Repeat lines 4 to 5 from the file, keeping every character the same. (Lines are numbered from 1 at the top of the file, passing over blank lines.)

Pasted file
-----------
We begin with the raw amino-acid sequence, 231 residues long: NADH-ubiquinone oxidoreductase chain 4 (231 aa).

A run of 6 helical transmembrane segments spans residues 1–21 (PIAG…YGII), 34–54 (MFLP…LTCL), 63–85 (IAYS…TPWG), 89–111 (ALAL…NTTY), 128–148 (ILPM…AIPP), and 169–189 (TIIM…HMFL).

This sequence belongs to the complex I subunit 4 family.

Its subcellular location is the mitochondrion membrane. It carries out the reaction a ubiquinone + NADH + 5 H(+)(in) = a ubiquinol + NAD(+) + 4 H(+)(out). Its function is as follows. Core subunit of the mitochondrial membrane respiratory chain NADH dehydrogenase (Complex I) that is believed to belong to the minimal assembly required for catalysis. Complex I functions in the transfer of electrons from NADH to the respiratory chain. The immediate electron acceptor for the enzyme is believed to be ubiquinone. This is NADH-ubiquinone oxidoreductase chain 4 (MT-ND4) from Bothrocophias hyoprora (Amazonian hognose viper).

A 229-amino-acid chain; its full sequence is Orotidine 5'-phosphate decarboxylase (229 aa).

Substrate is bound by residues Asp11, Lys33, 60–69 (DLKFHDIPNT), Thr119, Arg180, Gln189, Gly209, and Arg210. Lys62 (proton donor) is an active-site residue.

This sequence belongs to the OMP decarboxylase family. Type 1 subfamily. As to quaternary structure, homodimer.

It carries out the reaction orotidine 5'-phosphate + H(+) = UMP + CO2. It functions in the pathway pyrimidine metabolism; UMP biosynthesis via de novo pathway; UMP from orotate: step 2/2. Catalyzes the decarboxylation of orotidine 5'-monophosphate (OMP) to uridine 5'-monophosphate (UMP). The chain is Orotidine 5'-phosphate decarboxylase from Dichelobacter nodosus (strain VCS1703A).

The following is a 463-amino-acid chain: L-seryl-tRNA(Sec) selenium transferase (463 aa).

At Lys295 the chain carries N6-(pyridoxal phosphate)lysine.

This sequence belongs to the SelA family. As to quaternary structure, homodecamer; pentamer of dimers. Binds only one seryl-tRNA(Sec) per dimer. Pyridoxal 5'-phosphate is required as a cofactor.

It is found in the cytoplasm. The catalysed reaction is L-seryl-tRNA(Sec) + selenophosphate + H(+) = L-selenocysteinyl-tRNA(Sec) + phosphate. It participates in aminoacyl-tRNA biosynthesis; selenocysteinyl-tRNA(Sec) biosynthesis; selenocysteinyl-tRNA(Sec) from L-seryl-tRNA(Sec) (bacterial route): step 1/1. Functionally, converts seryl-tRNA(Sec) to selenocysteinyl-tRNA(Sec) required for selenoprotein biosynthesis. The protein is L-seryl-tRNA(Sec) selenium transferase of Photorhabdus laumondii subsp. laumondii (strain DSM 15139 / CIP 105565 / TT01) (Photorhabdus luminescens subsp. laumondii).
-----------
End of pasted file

Its subcellular location is the mitochondrion membrane. It carries out the reaction a ubiquinone + NADH + 5 H(+)(in) = a ubiquinol + NAD(+) + 4 H(+)(out). Its function is as follows. Core subunit of the mitochondrial membrane respiratory chain NADH dehydrogenase (Complex I) that is believed to belong to the minimal assembly required for catalysis. Complex I functions in the transfer of electrons from NADH to the respiratory chain. The immediate electron acceptor for the enzyme is believed to be ubiquinone. This is NADH-ubiquinone oxidoreductase chain 4 (MT-ND4) from Bothrocophias hyoprora (Amazonian hognose viper).

A 229-amino-acid chain; its full sequence is Orotidine 5'-phosphate decarboxylase (229 aa).